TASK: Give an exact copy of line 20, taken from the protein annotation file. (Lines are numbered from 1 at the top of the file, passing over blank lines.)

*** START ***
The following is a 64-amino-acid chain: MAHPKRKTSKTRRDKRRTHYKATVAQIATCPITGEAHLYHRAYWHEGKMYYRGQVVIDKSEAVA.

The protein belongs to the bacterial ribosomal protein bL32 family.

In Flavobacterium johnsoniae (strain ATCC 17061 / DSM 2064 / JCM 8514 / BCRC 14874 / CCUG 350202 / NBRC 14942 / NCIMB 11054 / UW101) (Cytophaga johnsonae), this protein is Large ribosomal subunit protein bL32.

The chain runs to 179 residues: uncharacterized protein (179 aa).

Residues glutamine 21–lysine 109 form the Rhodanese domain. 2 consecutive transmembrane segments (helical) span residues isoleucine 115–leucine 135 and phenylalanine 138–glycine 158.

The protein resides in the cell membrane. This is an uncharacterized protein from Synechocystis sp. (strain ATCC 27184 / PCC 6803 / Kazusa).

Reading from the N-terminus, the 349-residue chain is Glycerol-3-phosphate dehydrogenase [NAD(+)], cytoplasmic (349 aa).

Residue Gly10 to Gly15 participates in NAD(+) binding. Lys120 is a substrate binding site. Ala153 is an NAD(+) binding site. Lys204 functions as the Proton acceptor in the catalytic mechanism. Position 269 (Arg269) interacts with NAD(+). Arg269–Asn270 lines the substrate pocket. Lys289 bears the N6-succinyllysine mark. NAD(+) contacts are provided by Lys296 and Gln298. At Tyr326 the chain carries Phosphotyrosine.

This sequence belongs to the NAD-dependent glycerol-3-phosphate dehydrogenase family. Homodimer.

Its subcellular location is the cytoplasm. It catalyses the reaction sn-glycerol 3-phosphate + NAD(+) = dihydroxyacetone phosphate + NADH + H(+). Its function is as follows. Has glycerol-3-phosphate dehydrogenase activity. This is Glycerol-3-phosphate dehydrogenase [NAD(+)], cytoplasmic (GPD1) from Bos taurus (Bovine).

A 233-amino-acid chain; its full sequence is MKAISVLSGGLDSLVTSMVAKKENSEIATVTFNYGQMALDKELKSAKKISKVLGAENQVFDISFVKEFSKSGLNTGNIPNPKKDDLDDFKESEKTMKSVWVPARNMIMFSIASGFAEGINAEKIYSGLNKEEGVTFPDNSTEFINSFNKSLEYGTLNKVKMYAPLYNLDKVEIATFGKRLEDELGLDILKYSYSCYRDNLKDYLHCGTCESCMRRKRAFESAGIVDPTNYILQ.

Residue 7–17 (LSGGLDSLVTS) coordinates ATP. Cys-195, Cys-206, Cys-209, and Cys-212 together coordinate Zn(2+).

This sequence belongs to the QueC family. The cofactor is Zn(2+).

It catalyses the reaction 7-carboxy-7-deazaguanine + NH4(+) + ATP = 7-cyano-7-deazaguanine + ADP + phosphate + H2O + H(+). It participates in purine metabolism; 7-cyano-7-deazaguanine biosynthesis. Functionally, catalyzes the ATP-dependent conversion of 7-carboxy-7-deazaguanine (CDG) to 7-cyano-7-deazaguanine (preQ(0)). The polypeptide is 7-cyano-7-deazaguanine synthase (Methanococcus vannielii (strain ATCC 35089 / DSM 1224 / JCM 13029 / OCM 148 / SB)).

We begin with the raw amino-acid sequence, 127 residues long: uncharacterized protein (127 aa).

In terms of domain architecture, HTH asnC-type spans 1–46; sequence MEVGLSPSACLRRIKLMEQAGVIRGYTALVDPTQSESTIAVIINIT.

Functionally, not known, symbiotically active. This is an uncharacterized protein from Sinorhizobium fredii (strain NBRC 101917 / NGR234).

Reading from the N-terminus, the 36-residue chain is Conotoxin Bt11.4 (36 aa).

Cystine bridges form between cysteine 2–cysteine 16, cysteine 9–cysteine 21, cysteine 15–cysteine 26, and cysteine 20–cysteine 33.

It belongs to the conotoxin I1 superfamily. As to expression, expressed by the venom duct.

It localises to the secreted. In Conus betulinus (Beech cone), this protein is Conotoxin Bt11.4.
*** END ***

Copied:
It belongs to the conotoxin I1 superfamily. As to expression, expressed by the venom duct.